Context and methodology
On the 21st of March, armed clashes broke out in Venezuela, as part of a military operation carried out by the Bolivarian National Air Force against an Organized Criminal Group in the town of La Victoria, in the municipality of Paez, Apure state. An estimated 4,501 Colombians and people in need of international protection (1,127 families), fled to Colombia, crossing the Colombian-Venezuelan border through the Arauca River through informal crossing points. The population fled to the border municipality of Arauquita, in the department of Arauca, settling in areas dispersed along the border. At least 19 locations have been identified where those displaced reside in the urban and rural areas of the municipality of Arauquita municipality.
The municipality of Arauquita informed the National Government that it does not have the capacity to cope with an emergency of this magnitude. Furthermore, as clashes are on-going, new movements may occur in the coming days, and the arrival of more people to Arauquita, Arauca and other neighboring municipalities is expected. The response, already at capacity, is further hampered due to the remote and dispersed nature of several of the places of where new arrivals have settled.
In order to estimate the priority needs of the population, identify response coverage, existing gaps and operational constraints, and anticipate how the situation could evolve in the immediate future, the organizations in Arauca, coordinated the Local GIFMM with support of the ELC (Local Coordination Team, or ¨ELC¨, by its Spanish acronym), decided to launch a Joint Initial Needs Assessment (or ¨ECNI¨, by its Spanish Acronym). On the 23rd and 24th of March, more than 20 interviewers from 13 organizations carried out data collection in 17 population concentration points in the municipality of Arauquita. The results are based on different perspectives: the organizations conducted 50 group discussions, involving 901 people from Venezuela in need of international protection, Colombians recently arrived from Venezuela and their host communities. In addition, the results within this report are based on direct observation, a review of secondary sources and surveys with 18 key informants, including community leaders (e.g. presidents of Community Action Boards), representatives of firefighters participating in the Unified Command Post (PMU), among others.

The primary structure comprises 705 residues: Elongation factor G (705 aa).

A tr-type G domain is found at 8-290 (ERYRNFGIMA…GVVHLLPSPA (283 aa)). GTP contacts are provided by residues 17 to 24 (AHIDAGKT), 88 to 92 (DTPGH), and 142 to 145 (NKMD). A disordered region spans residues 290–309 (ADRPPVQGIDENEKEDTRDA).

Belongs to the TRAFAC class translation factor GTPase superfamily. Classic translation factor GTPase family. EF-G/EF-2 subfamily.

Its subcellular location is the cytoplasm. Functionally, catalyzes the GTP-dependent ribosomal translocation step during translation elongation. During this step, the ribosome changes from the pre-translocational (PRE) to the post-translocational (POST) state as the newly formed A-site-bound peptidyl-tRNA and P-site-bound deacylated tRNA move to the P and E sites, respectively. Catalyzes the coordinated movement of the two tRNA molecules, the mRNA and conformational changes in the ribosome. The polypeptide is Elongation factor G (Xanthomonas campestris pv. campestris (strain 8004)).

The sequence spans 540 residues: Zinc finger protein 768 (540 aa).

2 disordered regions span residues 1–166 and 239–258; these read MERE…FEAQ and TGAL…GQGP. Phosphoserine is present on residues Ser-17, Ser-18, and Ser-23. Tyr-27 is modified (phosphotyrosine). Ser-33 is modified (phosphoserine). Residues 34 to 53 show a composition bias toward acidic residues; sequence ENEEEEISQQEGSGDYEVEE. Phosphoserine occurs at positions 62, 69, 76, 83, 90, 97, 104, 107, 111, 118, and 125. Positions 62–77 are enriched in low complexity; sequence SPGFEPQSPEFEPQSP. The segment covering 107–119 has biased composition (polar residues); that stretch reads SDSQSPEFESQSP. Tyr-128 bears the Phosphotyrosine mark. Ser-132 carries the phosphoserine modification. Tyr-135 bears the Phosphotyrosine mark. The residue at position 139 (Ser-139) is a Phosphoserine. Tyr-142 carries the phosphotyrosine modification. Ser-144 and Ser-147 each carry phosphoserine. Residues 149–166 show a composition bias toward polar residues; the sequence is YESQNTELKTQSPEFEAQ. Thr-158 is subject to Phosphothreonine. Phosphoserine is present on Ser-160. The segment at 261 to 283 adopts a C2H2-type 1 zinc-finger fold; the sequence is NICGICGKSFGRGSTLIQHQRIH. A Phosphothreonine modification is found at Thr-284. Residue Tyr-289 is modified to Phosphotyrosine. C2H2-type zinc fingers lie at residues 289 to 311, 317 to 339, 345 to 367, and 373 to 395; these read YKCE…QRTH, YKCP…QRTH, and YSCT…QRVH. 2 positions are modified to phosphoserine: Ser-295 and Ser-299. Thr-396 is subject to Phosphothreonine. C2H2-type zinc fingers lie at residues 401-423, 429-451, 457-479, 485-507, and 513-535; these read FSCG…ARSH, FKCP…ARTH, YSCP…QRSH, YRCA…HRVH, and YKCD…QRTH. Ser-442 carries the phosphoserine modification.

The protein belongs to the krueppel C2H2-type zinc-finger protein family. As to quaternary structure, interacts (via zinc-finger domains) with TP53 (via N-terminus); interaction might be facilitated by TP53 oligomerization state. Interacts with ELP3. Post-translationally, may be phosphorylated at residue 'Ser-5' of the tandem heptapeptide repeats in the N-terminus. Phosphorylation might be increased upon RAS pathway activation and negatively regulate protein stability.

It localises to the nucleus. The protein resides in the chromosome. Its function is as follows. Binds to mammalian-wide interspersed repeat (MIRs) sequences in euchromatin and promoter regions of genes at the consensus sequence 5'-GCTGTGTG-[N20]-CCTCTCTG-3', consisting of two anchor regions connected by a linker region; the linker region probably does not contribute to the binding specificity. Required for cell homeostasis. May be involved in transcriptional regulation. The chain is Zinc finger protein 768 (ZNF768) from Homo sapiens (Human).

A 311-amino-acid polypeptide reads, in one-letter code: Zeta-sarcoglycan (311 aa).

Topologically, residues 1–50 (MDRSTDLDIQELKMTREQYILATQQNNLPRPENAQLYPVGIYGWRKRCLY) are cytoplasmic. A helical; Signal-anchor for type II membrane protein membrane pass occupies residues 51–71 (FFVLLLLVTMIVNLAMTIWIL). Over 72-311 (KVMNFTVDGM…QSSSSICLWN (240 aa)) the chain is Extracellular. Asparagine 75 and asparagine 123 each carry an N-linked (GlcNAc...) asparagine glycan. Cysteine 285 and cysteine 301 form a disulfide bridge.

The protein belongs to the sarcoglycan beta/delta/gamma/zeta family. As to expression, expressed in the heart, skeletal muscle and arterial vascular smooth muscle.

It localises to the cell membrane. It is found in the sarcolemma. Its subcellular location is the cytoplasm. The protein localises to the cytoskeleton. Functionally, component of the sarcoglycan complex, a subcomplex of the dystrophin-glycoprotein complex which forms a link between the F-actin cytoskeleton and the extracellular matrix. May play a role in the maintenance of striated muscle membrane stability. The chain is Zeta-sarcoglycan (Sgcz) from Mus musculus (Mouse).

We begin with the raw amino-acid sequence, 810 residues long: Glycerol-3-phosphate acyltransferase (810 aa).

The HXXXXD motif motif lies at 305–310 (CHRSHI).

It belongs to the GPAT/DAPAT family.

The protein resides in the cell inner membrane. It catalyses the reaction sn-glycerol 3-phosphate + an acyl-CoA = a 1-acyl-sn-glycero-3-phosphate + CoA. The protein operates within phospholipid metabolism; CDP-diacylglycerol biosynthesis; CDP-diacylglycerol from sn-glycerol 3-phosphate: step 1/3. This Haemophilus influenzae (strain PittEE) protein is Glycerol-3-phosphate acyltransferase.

- UN Office for the Coordination of Humanitarian Affairs
- To learn more about OCHA's activities, please visit https://www.unocha.org/.